Pfizer plans to make up to 100M doses of omicron-specific vaccine by spring

Pfizer is racing ahead with plans to manufacture 50 million to 100 million doses of a new omicron-specific version of its coronavirus vaccine, a reflection of rising concerns that current vaccine formulations may need to be tweaked for the new threat.

Pfizer also is testing hybrid combinations of vaccine to target multiple coronavirus forms, as well as larger doses.

The omicron-specific doses will be created “at risk,” CEO Albert Bourla said Monday, meaning that if they are not needed, Pfizer will absorb the costs. The company has climbed to the lead in global vaccine production with 3 billion doses in 2021 and is planning to produce up to 4 billion doses in 2022.

If it turns out to be necessary to roll out an omicron-targeting vaccine, Pfizer will be ready, Bourla said.

“In terms of manufacturing, we have so big of a capacity built right now, that it won’t be an issue to switch immediately,” Bourla said at the conference.

Bourla disclosed the manufacturing plans at an annual health-care conference sponsored by JPMorgan Chase but did not provide a number for doses involved. A Pfizer spokesman, Steven Danehy, said in an email Tuesday that “we hope to have 50-100 million doses of the omicron specific vaccine available by late March / early April.”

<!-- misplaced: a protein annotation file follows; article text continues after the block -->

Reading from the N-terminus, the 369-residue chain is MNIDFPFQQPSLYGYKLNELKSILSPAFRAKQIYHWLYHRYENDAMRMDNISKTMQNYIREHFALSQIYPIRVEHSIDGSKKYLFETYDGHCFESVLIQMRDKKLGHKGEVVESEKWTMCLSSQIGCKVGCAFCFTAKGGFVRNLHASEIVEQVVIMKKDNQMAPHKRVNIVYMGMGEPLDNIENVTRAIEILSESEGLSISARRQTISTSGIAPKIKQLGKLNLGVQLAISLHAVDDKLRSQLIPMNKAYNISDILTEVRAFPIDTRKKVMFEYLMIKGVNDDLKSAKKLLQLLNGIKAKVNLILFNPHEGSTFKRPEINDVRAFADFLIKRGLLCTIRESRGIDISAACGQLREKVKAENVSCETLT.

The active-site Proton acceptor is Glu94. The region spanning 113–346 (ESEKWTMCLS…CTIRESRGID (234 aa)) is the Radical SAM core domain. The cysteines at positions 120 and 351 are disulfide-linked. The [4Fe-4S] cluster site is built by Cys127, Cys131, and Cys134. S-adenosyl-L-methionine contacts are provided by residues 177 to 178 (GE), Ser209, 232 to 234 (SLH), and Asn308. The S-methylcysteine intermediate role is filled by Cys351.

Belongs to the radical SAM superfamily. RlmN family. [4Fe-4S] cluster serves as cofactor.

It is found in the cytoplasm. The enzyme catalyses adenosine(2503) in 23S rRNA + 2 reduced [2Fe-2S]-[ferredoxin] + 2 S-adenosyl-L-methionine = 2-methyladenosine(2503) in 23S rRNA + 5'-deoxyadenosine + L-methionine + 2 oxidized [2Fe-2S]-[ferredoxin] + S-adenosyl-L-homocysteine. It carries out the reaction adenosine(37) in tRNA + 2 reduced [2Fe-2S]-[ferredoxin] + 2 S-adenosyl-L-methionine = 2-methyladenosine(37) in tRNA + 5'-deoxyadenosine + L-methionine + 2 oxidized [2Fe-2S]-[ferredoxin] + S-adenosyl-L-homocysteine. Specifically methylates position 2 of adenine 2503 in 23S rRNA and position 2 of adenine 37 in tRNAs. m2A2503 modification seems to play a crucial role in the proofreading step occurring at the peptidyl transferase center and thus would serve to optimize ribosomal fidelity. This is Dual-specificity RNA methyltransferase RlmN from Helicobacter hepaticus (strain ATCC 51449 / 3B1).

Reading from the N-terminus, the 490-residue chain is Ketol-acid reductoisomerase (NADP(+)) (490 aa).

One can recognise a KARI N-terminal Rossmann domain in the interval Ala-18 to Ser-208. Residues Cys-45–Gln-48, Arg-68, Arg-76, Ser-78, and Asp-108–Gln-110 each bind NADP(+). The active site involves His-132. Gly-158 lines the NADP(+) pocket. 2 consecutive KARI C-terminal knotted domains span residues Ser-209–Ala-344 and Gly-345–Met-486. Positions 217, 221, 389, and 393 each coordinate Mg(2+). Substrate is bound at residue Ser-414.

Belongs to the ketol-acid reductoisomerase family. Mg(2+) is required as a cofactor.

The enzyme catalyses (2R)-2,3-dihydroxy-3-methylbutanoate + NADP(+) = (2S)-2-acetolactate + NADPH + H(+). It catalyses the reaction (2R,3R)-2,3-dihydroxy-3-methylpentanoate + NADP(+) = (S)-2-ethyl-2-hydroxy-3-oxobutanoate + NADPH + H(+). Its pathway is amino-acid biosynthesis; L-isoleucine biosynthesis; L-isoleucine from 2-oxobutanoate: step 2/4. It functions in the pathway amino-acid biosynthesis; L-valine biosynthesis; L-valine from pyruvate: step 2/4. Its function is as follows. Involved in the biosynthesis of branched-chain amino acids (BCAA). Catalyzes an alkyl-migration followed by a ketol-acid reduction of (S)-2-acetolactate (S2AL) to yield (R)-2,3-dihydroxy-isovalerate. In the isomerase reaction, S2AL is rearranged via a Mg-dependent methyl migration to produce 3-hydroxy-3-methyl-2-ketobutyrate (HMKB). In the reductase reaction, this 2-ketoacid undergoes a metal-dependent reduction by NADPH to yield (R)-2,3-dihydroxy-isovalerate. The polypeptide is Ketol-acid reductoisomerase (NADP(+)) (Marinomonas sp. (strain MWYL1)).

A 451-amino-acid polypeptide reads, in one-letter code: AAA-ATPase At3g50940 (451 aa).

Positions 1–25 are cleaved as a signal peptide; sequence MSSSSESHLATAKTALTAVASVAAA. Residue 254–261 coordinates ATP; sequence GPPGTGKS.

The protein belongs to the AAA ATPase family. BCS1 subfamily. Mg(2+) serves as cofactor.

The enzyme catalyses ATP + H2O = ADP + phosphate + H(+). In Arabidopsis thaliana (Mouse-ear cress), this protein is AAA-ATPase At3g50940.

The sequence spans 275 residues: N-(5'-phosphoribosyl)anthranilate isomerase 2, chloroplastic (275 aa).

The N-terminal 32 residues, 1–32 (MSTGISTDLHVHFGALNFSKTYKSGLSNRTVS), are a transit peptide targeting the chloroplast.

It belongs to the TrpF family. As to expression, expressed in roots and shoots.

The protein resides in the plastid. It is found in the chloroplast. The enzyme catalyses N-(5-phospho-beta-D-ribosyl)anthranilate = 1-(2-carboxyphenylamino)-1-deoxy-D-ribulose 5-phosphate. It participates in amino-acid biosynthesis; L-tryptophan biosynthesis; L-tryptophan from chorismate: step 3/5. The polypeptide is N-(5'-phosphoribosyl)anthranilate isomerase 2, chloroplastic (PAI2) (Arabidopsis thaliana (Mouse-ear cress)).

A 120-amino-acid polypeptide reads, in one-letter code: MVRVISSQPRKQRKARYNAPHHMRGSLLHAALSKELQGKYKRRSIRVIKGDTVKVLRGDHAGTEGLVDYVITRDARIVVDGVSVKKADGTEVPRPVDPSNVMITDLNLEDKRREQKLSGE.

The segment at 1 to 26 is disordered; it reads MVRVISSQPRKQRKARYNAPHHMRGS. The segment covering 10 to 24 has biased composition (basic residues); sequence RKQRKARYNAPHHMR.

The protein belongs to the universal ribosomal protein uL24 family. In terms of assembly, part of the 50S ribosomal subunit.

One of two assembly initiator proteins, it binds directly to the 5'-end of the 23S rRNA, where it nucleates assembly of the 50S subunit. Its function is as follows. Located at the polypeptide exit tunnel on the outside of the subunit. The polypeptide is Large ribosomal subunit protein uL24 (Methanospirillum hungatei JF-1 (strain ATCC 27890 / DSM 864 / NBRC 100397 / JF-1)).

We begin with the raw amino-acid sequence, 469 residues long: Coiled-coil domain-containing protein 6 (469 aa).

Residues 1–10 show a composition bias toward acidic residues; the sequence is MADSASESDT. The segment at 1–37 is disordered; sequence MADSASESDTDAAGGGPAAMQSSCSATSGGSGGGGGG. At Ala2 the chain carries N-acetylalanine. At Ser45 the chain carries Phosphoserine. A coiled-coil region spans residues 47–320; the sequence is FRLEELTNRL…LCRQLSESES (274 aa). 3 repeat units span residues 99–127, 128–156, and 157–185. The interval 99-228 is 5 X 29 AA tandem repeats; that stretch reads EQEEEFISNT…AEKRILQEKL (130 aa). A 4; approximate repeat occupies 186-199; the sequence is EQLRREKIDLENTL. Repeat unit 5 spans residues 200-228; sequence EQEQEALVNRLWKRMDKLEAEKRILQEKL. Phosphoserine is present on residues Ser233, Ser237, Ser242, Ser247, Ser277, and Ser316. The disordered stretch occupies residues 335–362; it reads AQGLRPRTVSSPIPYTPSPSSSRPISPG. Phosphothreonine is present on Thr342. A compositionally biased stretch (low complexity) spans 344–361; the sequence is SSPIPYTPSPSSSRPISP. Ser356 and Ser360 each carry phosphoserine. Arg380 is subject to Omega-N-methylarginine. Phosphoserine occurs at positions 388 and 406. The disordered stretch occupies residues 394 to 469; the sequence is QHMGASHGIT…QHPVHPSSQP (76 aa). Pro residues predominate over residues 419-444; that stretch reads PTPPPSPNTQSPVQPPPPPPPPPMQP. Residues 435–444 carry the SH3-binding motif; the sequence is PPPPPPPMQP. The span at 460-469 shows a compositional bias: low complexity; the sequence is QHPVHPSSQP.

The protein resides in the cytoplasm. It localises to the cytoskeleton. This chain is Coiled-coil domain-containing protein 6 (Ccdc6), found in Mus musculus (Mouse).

Rapid development and manufacturing changes are made possible by the new mRNA vaccine technology deployed by Moderna and Pfizer, with German partner BioNTech. The companies have said it takes about 90 days from genetic sequencing of a new threat to producing a new lipid nanoparticle vaccine containing the updated mRNA payload, which is an extraordinarily fast time frame for vaccine development.

Pfizer on Monday announced a licensing deal with a San Diego company, Codex DNA, that has a synthetic DNA manufacturing process that should cut the development time even further, to just 60 days, Bourla said.

Moderna is also testing different vaccine formulations, including a hybrid shot that would combine a flu vaccine and a coronavirus vaccine, Moderna CEO Stéphane Bancel said at the biotech conference. Moderna is striving to have a combination shot available by the fall, in preparation for a likely coronavirus surge next winter, he said.

The demand for boosters and, potentially, variant-targeting vaccines and hybrids is causing alarm among global health authorities, who say the greater volumes and new versions will be reserved by wealthy nations and further delay the time Africa and other developing countries get their populations substantially vaccinated.

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